Warshaw said that once development had started, there was jealousy around the office because he'd just come off of working with Spielberg on the Raiders tie-in. During a department meeting on July 26th, 1982, he called everyone's bluff. "I stood up and said, 'E.T. is due September 1st; does anyone else want to do it?' Nobody volunteered."
"I laid out the whole plan and at the end of the presentation, Spielberg looks at me and says, 'Couldn't you do something more like Pac-Man?' I was flabbergasted."
Crunch period in modern game development can last more than a year, with nearly everyone on staff working 80 or more hours per week to make a game's ship date. Labor can be spread across multiple studios (and sometimes even multiple continents), with entire game features and modes being assigned to different teams to help lighten the load. Warshaw didn't have any of those luxuries. To take advantage of every minute at his disposal, he had a developer workstation installed in his home. He said that he didn't quite work on the game for 24 hours a day, but added that it was an incredibly grueling five weeks of his life.
"E.T. was all about the deadline," Warshaw said. "It was absurd." With Raiders of the Lost Ark, he had nearly nine months of development time. E.T. had to be done in just a fraction of that. Instead of panicking, though, he treated his schedule as a design problem. "You don't try to do a six-month game in five weeks," he said. "When I accepted the challenge, I designed a game that could be done in five weeks -- there is much debate about the playability." Delaying a game to ensure a quality release was not par for the course at Atari. Profits, on the other hand, were.
FALLOUT: NEW MEXICO
Tepid consumer reception, coupled with a reported 2.5 million (or more) unsold cartridges, meant that Atari had a lot of excess software on its hands. That December, Kassar dumped 5,000 shares of company stock mere minutes before Atari issued a press release stating that fiscal results for the year were "substantially" below expectations. The company posted a $310.5 million loss in 1983's second quarter, and it took until September of that year for the SEC to charge Kassar for insider trading. The day after the ruling, The New York Times reported that spectators were kept at bay as Atari dumped 14 truckloads of game carts and equipment into the Alamogordo, New Mexico, landfill and covered the pile with cement. "[E.T.'s] certainly not the sole factor that played into the failure of Atari," Warshaw told us. "It was a byproduct of the philosophies that created Atari's failures." "You don't try to do a six-month game in five weeks. When I accepted the challenge, I designed a game that could be done in five weeks."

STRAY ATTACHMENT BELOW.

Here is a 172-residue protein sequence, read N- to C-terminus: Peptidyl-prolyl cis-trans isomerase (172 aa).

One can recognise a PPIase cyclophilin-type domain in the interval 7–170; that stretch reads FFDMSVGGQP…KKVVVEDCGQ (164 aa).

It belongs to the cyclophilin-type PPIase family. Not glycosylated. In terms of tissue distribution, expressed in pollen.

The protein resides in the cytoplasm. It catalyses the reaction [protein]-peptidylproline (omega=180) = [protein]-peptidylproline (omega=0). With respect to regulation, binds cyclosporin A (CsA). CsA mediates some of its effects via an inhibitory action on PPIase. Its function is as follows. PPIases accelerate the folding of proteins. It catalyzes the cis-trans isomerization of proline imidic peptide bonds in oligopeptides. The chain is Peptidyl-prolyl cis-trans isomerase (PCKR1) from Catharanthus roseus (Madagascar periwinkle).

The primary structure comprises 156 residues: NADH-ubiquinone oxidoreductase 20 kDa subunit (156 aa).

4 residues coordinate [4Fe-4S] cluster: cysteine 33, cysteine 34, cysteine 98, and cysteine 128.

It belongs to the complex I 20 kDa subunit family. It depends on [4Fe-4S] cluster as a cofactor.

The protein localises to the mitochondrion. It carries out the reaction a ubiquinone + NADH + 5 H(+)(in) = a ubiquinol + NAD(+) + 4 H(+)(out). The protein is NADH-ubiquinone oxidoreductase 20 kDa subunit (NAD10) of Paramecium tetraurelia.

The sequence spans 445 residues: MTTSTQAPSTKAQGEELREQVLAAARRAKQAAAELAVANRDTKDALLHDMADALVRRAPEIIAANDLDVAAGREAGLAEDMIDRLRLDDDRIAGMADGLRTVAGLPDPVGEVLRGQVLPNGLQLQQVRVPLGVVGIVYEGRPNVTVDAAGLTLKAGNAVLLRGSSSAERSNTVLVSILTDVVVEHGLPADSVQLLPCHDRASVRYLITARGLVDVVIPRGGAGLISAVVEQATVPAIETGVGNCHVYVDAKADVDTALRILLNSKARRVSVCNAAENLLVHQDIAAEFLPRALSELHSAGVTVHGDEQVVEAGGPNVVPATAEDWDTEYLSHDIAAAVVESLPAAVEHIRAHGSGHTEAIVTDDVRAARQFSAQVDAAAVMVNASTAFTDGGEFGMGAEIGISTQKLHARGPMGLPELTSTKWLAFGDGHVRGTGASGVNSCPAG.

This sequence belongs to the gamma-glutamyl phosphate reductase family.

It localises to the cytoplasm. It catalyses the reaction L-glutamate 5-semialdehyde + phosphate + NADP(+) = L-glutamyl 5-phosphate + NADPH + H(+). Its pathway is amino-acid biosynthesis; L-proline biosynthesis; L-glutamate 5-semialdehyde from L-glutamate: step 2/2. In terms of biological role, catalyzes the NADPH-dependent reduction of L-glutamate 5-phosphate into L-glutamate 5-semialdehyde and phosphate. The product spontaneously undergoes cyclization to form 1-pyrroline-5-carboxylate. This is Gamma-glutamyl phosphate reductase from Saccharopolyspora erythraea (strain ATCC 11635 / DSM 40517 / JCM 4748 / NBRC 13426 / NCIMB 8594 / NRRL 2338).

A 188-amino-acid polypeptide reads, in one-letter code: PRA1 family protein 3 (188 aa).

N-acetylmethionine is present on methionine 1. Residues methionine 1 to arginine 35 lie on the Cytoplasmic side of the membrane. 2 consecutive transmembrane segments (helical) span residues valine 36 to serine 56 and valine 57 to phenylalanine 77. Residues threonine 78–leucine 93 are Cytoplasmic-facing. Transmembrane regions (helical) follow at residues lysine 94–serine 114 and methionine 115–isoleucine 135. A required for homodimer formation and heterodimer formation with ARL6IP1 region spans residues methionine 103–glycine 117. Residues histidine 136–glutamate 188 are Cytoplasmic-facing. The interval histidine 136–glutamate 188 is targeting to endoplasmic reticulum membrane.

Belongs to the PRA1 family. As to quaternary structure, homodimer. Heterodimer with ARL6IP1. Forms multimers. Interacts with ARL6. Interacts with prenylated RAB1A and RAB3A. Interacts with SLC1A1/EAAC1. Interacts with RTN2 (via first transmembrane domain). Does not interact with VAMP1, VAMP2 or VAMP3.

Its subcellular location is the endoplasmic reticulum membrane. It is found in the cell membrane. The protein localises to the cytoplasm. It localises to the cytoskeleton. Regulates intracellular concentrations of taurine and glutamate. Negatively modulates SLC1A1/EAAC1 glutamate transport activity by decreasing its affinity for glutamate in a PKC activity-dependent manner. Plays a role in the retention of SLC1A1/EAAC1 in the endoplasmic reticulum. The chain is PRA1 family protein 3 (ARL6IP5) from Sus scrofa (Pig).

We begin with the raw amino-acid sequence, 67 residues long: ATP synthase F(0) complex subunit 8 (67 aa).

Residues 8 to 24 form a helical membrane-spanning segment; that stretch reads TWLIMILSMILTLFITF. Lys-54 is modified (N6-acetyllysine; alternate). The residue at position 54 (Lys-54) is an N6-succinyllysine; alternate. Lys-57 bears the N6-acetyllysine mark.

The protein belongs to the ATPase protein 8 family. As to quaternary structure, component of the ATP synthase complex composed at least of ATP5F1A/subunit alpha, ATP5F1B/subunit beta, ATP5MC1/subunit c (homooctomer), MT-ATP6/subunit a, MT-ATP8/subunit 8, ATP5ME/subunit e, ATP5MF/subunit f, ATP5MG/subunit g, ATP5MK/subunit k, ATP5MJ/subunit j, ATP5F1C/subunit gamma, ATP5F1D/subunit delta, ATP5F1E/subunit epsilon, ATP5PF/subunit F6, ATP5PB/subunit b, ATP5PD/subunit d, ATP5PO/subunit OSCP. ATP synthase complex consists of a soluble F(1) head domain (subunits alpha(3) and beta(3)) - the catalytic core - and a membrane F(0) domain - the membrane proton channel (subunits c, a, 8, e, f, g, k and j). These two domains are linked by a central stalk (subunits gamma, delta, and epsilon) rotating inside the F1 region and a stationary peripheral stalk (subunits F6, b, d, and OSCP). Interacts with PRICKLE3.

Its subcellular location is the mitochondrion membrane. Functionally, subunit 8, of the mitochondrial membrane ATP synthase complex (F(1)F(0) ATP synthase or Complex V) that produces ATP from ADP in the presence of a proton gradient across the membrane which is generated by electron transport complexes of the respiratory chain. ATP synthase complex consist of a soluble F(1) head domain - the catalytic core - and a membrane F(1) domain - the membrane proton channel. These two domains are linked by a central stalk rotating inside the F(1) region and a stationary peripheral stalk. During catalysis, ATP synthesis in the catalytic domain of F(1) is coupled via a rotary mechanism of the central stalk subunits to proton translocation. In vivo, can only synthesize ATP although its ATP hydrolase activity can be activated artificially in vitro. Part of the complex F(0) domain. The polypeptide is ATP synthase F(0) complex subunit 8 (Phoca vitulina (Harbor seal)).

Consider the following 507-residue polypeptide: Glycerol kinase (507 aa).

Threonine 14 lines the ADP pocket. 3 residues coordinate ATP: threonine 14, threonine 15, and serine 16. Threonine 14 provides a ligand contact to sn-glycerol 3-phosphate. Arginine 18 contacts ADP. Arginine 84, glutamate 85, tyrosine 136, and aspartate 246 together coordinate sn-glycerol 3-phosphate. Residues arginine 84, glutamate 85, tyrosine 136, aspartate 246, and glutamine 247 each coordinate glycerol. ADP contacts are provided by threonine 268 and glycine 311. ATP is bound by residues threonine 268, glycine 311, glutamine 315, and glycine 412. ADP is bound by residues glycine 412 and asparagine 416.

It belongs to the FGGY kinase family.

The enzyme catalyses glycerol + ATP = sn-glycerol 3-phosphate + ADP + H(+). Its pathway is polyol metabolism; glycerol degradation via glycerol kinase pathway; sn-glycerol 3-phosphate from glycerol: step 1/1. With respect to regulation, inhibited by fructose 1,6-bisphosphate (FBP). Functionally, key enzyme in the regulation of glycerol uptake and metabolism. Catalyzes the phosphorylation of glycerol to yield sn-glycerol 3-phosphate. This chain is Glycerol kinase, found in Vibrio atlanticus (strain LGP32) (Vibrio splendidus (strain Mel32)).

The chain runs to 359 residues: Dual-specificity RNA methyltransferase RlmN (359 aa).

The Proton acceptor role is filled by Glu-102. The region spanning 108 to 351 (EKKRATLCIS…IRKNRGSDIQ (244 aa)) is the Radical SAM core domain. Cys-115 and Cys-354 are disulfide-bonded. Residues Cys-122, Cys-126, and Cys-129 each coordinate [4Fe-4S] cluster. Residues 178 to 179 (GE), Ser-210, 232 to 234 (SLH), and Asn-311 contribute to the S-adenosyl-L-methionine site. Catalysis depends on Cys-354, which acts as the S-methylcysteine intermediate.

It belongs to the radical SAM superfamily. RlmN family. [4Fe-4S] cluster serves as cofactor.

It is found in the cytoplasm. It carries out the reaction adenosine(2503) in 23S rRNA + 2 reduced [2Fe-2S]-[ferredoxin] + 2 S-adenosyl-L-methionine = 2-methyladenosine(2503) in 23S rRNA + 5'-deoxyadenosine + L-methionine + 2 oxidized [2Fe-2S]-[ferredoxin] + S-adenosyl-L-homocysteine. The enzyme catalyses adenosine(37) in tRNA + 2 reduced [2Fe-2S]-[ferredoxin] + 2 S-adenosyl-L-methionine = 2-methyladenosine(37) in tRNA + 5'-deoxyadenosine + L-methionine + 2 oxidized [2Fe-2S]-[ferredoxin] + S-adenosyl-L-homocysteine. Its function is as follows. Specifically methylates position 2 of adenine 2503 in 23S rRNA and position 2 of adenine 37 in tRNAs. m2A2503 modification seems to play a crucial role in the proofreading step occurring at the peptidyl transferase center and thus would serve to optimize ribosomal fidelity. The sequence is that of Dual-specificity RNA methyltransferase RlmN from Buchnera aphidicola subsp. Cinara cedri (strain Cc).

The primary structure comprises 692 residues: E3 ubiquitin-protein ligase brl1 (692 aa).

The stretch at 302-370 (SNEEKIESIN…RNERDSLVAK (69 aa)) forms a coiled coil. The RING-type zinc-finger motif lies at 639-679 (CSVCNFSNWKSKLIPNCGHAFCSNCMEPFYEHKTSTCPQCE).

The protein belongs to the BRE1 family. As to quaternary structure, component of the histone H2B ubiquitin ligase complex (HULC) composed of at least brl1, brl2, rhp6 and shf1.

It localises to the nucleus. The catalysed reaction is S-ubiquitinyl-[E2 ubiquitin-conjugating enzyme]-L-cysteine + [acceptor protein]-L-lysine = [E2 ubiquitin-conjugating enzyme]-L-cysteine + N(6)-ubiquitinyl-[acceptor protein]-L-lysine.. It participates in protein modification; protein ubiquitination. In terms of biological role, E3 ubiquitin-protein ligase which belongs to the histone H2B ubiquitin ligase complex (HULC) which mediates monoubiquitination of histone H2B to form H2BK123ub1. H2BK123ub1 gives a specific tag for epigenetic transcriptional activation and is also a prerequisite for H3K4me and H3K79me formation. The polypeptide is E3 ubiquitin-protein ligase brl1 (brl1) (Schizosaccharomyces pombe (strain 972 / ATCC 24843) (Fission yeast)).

Until this week, not even Warshaw believed that Atari's silicon mass grave was more than a rumor. "It doesn't make any sense, but as soon as you come from a place of making sense, you're losing touch with Atari," he said, laughing. "What company in financial trouble does that? That's why I always figured it wasn't there."
Warshaw didn't need closure from the excavation; he'd already gotten that when he finished the game. His reaction to the discovery of the E.T. trash heap, though, was one of joy and satisfaction. "Something I'd done 30 years ago is still generating interest and discourse today – that feels very special."
Since parting ways with the company in 1984, Warshaw's made several documentaries (including one about Atari, naturally), written books and even had art featured at the Museum of Modern Art. These days, he's a therapist in Silicon Valley, a job he says is the first one he's loved in 30 years. "It all comes full circle, right? I used to entertain a lot of these same people. Now what I really enjoy is helping them with their lives," he said. Had E.T. not flopped, Warshaw said that he'd have been at Atari "as long as there was an Atari to be at."
"People think I should be ashamed of E.T. or recognize what a failure it is, but honestly I've always seen it as an achievement."